This poster was for a meeting to take place in Kansas for all people who supported Kansas to be a free state.

The Southern Perspective:
The Southerners were overjoyed by the actions before and during the two year span known as Bleeding Knasas. Stephen Douglas created a bill which stated that the slavery position in the Kansas territory would be decided by popular sovereignty. Southerners realized that this bill went agaisnt the Missouri Compromise so they saw it as a big win for them being able to have the chance of having slavery above the 36' 30" line. Once this bill was passed as a law the Southerners made their trip over to Kansas to vote for their proslavery position (because Kansas's future as a free state or slave state would be decided by popular sovereignty). The Southerners wouldn't relinquish this oppurtunity and the election would be won by the proslavery forces. The Federal Government refused to acknowledge the Free State Legislature in Kansas and continued to only recognize the Proslavery Legislature as the only legitimate form of Government in Kansas. Everything was going great for the South and they couldn't be any happeir. They were getting ready to have a slave state above the 36' 30" line and they even had the National Government on their side. All of that was gone by 1856 when John W. Geary arrived in Kansas as the new territorial Governor. Eventually many different proslavery and anti-slavery constitutions were drafted but only one could be passed, and that was an anti-slavery constitution. Kansas would now become a Free State in 1861 and this left Southerns very dissapointed after Bleeding Kansas had taken place.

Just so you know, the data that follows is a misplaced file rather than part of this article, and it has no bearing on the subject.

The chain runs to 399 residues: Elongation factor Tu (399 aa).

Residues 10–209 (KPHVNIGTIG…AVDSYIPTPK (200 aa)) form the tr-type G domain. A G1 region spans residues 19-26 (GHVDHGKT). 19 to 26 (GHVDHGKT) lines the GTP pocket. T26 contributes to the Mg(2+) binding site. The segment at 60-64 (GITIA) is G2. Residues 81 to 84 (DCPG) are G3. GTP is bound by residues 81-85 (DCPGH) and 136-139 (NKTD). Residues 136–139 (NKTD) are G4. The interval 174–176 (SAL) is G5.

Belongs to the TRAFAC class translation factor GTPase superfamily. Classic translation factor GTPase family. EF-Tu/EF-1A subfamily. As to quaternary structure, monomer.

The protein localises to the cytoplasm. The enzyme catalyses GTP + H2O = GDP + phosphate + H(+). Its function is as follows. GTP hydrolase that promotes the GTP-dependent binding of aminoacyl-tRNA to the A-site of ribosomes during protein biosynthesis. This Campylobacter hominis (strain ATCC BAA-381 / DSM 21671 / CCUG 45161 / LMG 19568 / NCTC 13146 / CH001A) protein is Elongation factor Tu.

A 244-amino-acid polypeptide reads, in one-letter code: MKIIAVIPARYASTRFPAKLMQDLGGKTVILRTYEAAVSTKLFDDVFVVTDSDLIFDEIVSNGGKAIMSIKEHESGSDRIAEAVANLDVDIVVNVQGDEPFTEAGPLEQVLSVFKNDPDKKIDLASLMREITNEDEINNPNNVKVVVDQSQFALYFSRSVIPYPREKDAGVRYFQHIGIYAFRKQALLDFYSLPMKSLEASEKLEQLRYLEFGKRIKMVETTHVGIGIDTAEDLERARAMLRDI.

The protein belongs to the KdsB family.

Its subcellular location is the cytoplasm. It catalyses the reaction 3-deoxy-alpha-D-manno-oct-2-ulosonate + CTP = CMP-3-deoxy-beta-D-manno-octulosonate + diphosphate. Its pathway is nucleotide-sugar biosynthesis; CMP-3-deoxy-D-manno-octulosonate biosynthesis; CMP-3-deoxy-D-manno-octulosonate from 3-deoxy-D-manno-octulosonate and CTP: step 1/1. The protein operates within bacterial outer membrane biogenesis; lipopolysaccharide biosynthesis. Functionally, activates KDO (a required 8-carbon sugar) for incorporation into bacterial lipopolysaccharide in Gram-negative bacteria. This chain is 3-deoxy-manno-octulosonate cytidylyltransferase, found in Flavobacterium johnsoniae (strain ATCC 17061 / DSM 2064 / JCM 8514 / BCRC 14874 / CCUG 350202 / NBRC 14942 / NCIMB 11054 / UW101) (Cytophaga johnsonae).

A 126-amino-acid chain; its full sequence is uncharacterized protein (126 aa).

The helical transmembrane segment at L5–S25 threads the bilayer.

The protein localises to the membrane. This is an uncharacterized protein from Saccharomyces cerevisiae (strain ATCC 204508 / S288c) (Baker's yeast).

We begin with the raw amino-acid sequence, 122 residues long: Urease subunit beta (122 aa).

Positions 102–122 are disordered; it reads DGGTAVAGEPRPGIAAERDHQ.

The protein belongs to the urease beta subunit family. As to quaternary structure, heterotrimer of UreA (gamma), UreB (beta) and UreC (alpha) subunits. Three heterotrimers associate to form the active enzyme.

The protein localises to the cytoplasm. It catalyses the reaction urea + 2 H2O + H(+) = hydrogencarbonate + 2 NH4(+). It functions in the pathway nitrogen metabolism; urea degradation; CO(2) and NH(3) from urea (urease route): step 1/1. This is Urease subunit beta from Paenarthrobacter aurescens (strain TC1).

Above is a popular illustration, showing Missouri raiders shooting down Kansas freeholders.

How Important was Bleeding Kansas in bringing on the Civil War?
Bleeding Kansas was extremely crucial in bringing on the Civil War, so crucial that my partner and I decided to label it as a five on a scale of 1-5. Not only did this issue argue about nothing but slavery (the reason the Civil War was fought), but it is also considered to be the first shots of the Civil War. This was the first time that anti-slavery supporters and proslavery supporters took extreme actions to express how they felt toward each other. These actions would include death, kidnappings, and the burning of some very prestigious buildings. Once blood was shed these small skirmishes escalated into even larger problems causing our nation to be completely divided and fight the Civil War. As you can see Bleeding Kansas led right to our nations Civil War and is arguably the most important reason why this war was even fought.

Work Cited:

"Bleeding Kansas." US History.Com. 16 May. 2009. <>

"Bleeding Kansas: Competition for Virgin Territory." Secession Crisis. 15 May. 2009. < /bleedingkansas.html>

"People and Events: Bleeding kansas" PBS. 13 May. 2009. <>